On July 4, 2012, CERRN announced discovery of a new particle. Congratulations to CERN, Fermilab, people at LHC, people at Tevatron and all the theoretical and experimental physicists who made this discovery possible over the last 50 years! In the meantime, let us all be cautious and open-minded about the new discovery since there are still unsettling issues. After introductions of Higgs discovery related articles in this issue, we shall focus our attentions on some of the phobic, allergic or even hostile but important issues related to the new discovery. The topics covered includes: Antidote to 20th Century phobia; “higgson” as the name of the new particle; quantum gravity & table top experiments; higgson as the shadow of a fundamental entity; and the 2012 phenomena & and Dawn of a Brave New World. This Editorial ends with a “mathematical” poem entitled “The Real ‘God Particle’ Please Stand Up.”

Read the Full Article Here.

Nov 14 '12 · Tags: 2012, 21st century, countdown
Einstein on GOD and Science (compiled by Tihomir Dimitrov)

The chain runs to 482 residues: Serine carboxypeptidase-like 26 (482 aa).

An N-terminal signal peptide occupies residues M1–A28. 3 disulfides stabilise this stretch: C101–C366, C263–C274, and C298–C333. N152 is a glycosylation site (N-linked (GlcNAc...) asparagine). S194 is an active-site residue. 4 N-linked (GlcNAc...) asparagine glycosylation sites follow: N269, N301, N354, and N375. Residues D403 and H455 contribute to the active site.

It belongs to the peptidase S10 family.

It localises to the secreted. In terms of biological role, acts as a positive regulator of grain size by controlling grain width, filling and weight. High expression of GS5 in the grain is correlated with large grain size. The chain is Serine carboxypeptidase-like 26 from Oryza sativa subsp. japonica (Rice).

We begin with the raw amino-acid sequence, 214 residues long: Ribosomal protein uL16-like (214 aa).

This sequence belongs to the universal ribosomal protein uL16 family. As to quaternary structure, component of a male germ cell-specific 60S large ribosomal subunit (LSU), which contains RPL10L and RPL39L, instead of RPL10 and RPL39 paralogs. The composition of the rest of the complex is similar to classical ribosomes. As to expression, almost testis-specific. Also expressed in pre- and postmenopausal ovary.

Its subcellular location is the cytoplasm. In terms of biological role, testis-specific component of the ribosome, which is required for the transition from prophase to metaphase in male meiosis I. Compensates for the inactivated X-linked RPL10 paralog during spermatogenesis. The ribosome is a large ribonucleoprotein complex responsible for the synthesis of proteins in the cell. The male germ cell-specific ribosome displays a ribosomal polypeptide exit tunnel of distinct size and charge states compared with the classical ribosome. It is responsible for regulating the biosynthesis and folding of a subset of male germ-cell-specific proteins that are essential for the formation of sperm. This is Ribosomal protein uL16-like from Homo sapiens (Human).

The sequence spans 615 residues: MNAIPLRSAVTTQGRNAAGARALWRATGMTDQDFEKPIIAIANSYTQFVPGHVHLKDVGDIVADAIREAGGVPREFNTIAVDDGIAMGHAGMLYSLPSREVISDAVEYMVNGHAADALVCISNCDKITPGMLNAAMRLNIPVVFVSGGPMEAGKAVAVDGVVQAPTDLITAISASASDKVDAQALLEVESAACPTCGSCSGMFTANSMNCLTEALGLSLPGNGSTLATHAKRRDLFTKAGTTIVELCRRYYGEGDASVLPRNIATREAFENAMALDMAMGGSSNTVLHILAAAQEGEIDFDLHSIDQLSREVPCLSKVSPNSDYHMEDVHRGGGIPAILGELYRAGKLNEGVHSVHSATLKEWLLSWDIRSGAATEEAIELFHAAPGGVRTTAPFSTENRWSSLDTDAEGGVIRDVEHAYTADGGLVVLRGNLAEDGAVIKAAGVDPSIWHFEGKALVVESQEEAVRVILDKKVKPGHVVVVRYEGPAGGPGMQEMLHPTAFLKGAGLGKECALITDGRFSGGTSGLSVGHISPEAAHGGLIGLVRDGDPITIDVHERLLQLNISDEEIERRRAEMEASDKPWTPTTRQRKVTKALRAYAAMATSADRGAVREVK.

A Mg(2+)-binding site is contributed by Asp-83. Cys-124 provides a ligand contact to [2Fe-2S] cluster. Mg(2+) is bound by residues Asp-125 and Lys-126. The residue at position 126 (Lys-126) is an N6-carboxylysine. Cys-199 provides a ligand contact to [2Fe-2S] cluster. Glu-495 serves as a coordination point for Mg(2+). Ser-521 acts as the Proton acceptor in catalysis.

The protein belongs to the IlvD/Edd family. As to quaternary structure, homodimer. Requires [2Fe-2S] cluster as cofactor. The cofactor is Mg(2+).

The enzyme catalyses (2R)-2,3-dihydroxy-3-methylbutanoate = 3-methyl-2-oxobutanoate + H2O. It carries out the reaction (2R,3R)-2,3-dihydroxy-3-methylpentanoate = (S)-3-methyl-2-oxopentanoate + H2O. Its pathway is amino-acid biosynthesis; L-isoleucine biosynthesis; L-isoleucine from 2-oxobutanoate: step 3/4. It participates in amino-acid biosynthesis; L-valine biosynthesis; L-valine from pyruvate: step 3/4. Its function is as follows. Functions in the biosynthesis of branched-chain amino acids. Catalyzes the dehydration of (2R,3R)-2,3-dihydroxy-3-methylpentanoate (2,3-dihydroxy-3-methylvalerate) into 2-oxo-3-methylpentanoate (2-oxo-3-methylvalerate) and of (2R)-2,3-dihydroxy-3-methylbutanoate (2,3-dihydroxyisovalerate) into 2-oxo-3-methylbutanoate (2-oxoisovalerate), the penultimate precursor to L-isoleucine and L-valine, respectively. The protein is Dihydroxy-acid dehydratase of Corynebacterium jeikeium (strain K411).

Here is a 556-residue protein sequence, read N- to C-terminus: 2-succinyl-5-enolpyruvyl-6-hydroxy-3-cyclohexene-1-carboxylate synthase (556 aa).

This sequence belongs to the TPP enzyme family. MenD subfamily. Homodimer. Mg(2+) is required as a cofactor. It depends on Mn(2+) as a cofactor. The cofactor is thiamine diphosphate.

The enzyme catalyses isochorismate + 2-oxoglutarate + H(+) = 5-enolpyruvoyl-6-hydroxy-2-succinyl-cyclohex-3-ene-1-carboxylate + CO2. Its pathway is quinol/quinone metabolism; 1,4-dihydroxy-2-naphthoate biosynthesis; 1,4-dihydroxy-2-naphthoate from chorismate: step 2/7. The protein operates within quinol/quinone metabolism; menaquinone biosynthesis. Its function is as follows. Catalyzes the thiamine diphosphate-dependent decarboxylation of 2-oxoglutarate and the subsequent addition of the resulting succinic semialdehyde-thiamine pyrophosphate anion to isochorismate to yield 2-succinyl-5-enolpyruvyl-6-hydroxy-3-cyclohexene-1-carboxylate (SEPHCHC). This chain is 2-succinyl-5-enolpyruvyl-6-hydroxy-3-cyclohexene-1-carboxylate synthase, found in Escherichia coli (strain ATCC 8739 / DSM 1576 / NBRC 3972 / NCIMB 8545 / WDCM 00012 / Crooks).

1. “I want to know how God created this world. I am not interested in this or that phenomenon, in the spectrum of this or that element. I want to know His thoughts, the rest are details.” (Einstein, as cited in Ronald Clark, Einstein: The Life and Times, London, Hodder and Stoughton Ltd., 1973, 33).

2. “We are in the position of a little child entering a huge library filled with books in many different languages. The child knows someone must have written those books. It does not know how. It does not understand the languages in which they are written. The child dimly suspects a mysterious order in the arrangement of the books, but doesn’t know what it is.

That, it seems to me, is the attitude of even the most intelligent human being toward God. We see a Universe marvellously arranged and obeying certain laws, but only dimly understand these laws. Our limited minds cannot grasp the mysterious force that moves the constellations.” (Einstein, as cited in Denis Brian, Einstein: A Life, New York, John Wiley and Sons, 1996, 186).

3. “If one purges the Judaism of the Prophets and Christianity as Jesus Christ taught it of all subsequent additions, especially those of the priests, one is left with a teaching which is capable of curing all the social ills of humanity. It is the duty of every man of good will to strive steadfastly in his own little world to make this teaching of pure humanity a living force, so far as he can.” (Albert Einstein, Ideas and Opinions, New York, Bonanza Books, 1954, 184-185).